In general, particles arrive at substrates with energies similar to those with which they were released from the target. More energetic impacts with the target result in deposited particles having a higher average energy. Assuming all sputtering gas atoms are singularly ionised, the energy, E, of particles bombarding a targets surface is defined by:
Here, m is the mass of a sputtering gas ion, e- is the charge of an electron, V is the field potential created by the voltage applied to the source, and d is the distance above the target surface at which a sputtering gas atom is ionised. Higher sputtering powers typically require higher applied voltages.
With sufficiently high energy, particles can arrive at the substrate and penetrate the surface in a process known as implantation. Implantation creates sites for bonding and encourages adhesion through the formation of intermediate layers. As such, high initial sputtering powers can be used to promote adhesion in some cases. While implantation may be advantageous, it should be noted that it can also change surface electrochemical properties due to the formation of a compositional gradient rather than a well-defined edge.
As above, particles arriving at substrates undergo random surface diffusion. Higher temperatures give ad-atoms more energy, allowing them to cover more distance in the same time, increasing their chance of finding low energy sites. As such, substrate temperature may also be used to improve adhesion. Temperature is best controlled with an in-chamber heating stage (can also be used for pre-process annealing). An example of a Moorfield silicon carbide 4” heating stage, capable of 800 °C substrate temperatures, can be seen in Figure 4.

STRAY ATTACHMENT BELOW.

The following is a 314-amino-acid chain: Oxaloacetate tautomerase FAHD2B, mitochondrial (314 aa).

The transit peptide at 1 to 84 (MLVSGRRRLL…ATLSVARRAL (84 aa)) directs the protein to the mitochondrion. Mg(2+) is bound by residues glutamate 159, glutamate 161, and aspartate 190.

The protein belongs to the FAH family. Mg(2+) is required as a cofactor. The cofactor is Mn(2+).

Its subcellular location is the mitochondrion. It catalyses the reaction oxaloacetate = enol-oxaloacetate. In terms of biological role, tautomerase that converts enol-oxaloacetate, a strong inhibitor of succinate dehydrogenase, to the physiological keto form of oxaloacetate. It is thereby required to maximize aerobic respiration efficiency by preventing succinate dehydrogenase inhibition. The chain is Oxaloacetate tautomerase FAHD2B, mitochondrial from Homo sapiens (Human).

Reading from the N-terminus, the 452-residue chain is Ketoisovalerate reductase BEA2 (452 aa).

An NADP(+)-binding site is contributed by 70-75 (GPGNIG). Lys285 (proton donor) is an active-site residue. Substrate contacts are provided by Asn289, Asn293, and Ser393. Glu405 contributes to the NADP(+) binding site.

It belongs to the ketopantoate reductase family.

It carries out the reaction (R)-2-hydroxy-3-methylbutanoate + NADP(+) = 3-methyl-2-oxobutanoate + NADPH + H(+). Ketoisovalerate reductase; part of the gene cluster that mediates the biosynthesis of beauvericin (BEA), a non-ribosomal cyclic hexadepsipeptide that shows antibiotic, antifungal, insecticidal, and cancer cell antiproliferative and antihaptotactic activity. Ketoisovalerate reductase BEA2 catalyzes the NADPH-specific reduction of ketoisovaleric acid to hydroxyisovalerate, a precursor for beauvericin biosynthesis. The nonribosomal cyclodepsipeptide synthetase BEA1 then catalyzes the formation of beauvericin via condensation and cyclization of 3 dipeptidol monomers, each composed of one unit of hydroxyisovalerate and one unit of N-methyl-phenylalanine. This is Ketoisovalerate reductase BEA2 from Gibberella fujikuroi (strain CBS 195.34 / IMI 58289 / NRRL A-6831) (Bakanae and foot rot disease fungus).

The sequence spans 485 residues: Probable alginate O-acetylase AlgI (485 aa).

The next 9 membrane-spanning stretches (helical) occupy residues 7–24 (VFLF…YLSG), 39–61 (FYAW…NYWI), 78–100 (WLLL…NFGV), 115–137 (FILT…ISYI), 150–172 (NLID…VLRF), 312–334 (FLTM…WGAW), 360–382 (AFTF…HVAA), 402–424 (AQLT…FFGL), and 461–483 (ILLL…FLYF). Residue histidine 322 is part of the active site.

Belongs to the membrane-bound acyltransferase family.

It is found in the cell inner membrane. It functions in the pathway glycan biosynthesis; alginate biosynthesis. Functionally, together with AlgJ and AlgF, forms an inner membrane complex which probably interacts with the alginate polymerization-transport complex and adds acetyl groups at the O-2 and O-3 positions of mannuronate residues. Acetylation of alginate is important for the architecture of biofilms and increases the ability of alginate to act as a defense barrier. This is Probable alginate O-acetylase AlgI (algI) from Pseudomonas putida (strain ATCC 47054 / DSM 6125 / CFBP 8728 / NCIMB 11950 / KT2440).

Mean free path
Governed by pressure, mean free path, λ, is given by:
Here, R is the universal gas constant, T is temperature, d is the diameter of the relevant gas molecule, NA is Avogadro’s number and P is pressure. Effectively, λ dictates the number of collisions particles undergo as they move between source and substrate. If pressure is low enough , λ is approximately the throw distance (e.g., for argon gas at 8E-3 mbar, λ is 110 mm—typical sputtering throws are 80–150 mm)—there is then a good probability of particles arriving with the same energy thatas that they left the target with.
This may improve adhesion by promoting implantation or surface diffusion, as above. On the other hand, reducing λ (by increasing pressure) will reduce deposition rates; this may allow for greater levels of surface diffusion for the same applied sputtering power.